ECAC Playoffs Pit Crimson vs. Clarkson

Best of three series sets upstart Golden Knights against Harvard

Looking for the recipe for an upset?

Combine one part playoff hockey, one part a young team with nothing to lose, and one part an opponent that may have forgotten what it feels like to lose.

Add ice. Stir.

Those items will be in abundance this weekend, when No. 5 Harvard hosts upset-minded Clarkson in the best-of-three opening-round series of the ECAC tournament.

But the top-seeded Crimson, unbeaten since December, is working on a cocktail of its own­­—one that includes a second straight ECAC tournament title and a run at the NCAA championship.


To get there, Harvard will first have to down the Golden Knights, who qualified for their first-ever ECAC tournament as a No. 8 seed after a successful inaugural conference campaign. For a team in only its second year of Division I play, Clarkson’s 13-15-6 record, including two wins in the last three games to earn a post-season bid, surprised many observers.

“Clarkson is a good team,” head coach Katey Stone said. “They’re hard working, They have a good goaltender, and it’s playoff hockey. It’s really different hockey­­­—there’s a lot more juice in the air.”

But if Clarkson hopes to stand any chance against the Crimson, it will have to score, a task it was unable to accomplish in the two regular season meetings between the teams.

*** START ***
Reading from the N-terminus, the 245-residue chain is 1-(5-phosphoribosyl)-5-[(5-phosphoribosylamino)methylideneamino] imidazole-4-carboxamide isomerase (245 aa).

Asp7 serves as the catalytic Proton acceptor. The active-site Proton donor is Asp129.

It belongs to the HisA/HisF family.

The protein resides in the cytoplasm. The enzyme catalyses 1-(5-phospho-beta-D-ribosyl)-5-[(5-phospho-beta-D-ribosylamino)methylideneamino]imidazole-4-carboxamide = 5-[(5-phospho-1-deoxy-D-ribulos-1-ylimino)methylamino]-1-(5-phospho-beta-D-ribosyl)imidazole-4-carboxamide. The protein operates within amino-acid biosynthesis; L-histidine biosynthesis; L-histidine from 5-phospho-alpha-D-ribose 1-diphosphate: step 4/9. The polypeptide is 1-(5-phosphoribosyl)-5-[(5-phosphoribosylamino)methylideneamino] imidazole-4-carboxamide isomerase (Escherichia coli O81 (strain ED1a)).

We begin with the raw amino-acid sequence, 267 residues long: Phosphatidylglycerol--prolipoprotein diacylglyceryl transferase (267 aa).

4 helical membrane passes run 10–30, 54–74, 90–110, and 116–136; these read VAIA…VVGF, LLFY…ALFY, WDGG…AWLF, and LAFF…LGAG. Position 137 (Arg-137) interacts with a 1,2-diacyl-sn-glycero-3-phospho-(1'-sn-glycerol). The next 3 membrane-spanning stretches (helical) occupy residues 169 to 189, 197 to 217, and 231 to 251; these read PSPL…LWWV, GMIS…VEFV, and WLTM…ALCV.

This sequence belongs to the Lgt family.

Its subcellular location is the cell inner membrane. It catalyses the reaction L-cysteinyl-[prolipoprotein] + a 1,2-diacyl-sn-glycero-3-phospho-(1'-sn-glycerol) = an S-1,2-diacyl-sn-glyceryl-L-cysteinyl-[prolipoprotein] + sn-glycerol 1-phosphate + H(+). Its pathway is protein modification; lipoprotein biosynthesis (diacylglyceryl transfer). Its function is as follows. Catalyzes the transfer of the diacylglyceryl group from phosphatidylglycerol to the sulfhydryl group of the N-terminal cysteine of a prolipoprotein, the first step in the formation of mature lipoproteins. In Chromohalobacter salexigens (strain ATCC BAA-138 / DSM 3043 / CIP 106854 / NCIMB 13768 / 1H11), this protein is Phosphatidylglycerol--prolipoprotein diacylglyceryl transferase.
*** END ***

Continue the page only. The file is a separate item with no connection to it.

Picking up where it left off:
“It was a complete defensive effort,” said junior goalie Ali Boe, who pitched shutouts in each of those games. “We limited second chances and kept the puck out of the zone.”

In the teams’ first game, at the Bright Hockey Center, tri-captain Nicole Corriero scored two goals—once on the power play and once short-handed­—and notched two assists to lead Harvard to a 4-0 win.

Golden Knights sophomore goaltender Kira McDonald kept it close with 39 saves, but was ultimately done in by the effectiveness of the Crimson power play, which converted two of six chances.

After that win, however, Harvard dropped five of six games heading into winter vacation, a lengthy slide that sent the team’s record hurtling toward .500 and threatened the squad’s playoff aspirations.

It hasn’t lost since—a span of 15 games over which the Crimson has amassed a 13-0-2 mark and added the Ivy League and ECAC titles to its mantle.

“Part of the turnaround is a lot more people are playing,” Boe said. “A lot more people are stepping up. The team chemistry is back.”

During the streak, Harvard met Clarkson a second time and the result was nearly the same. The Crimson came away with a 5-0 victory, paced by two goals from Julie Chu, but had to find different ways to the net.


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